As with its previous work in cultivation, Sugarmade isn’t going into extraction itself — at least not yet. Instead, the company is preparing to provide state-of-the-art extraction equipment. Move is designed to allow more companies to get involved in this lucrative piece of the CBD trade. As more companies get involved and existing operations grow larger, supply should push down prices, meaning a better deal for cultivators.

A change looks to be imminent in the CBD industry. But how did this extraction bottleneck arise?

The CBD Rush

The answer lies in the extraordinary growth of the CBD industry. Barely even a novelty talking point a decade ago, CBD has seen its profile soar in recent years. In the health and well-being sector in particular, CBD has become the new wonder ingredient, the elixir that customers want and retailers are eager to provide. The key component is used to tackle problems such as pain, insomnia and anxiety, and is also used in relaxing vaping oils and edibles.

CBD was given a boost in December when the U.S. government legalized its production on the federal level. Previously produced under state-level licenses, CBD was grown in an uncomfortable legal area, with federal constraints making business complicated. With the change in the legal status of this crop, cultivators are making the most of a CBD rush.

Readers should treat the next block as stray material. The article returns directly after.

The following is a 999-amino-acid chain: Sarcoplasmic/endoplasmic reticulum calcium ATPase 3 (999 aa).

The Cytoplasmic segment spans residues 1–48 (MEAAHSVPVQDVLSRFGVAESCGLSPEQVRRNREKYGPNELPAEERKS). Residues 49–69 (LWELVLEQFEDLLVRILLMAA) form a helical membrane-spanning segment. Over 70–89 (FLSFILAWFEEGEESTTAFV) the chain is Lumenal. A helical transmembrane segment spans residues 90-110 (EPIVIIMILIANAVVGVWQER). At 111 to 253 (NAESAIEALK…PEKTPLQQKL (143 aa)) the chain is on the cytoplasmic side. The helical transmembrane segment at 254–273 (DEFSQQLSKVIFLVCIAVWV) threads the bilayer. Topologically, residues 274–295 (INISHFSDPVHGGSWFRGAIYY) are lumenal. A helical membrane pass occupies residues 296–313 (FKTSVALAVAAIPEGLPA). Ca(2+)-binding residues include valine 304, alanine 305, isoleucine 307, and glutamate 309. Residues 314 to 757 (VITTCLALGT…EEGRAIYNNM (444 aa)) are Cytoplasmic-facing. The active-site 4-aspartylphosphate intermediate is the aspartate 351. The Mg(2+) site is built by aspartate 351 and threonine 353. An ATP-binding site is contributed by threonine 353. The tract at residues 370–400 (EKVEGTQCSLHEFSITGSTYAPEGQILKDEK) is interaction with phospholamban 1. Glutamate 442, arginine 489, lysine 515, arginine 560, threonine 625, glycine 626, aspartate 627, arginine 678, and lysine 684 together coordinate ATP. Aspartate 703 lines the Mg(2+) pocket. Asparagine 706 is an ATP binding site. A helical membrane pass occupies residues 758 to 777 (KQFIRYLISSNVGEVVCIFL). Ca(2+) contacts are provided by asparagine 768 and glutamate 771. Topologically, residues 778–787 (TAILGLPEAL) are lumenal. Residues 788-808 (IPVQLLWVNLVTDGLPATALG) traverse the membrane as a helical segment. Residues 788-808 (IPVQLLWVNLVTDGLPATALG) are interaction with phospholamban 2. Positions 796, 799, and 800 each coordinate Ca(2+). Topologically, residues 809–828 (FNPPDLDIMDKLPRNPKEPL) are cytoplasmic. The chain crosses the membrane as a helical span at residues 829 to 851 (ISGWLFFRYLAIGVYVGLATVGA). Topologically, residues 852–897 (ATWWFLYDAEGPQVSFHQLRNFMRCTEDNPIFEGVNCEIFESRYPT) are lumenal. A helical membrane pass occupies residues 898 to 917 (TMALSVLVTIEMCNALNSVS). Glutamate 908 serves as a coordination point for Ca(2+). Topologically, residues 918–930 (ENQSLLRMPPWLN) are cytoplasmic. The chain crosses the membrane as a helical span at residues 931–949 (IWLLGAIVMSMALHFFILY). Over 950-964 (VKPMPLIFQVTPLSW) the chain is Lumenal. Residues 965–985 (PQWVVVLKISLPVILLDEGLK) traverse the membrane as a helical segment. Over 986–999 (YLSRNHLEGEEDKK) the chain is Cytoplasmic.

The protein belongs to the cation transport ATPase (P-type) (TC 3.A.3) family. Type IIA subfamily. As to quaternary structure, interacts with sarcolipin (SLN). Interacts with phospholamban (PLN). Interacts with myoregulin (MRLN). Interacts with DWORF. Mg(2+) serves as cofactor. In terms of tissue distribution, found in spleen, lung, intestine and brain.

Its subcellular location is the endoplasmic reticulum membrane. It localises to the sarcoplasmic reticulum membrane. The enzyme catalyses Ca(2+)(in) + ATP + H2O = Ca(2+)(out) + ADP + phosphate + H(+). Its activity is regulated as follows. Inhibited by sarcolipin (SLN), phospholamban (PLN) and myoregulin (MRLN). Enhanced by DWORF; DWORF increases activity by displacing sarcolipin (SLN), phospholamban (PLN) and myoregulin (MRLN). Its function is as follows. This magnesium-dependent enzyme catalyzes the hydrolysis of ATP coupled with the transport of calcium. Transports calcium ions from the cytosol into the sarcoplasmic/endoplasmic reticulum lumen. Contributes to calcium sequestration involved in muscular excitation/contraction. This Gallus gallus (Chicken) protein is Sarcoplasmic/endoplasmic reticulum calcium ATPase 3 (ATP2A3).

But despite the best efforts of companies such as Sugarmade, supply of CBD isn’t keeping up with demand. It’s been less than a year since laws making production easier were introduced in both the United States and Canada, and the industry is working feverishly to catch up. In many areas, companies can’t obtain enough CBD to keep up with what their customers want.

This supply-vs.-demand problem is exacerbating the power imbalance between cultivators and extractors. Working to meet the mounting demand — a demand that appears certain to only continue its upward trend—cultivators are eager to obtain CBD as quickly as possible and move it on to market. This forces them to accept the rates offered by extractors. But fortunately, as is often the case, the trend is forcing change.

The same legal changes that have created greater demand and greater cultivation make it easier for companies to move into or expand their extraction business. Supply chains are becoming better established both for CBD and for the equipment involved in its processing. The provision of more extraction equipment, regardless of the solvent used, will remove the bottleneck and allow the CBD to flow free.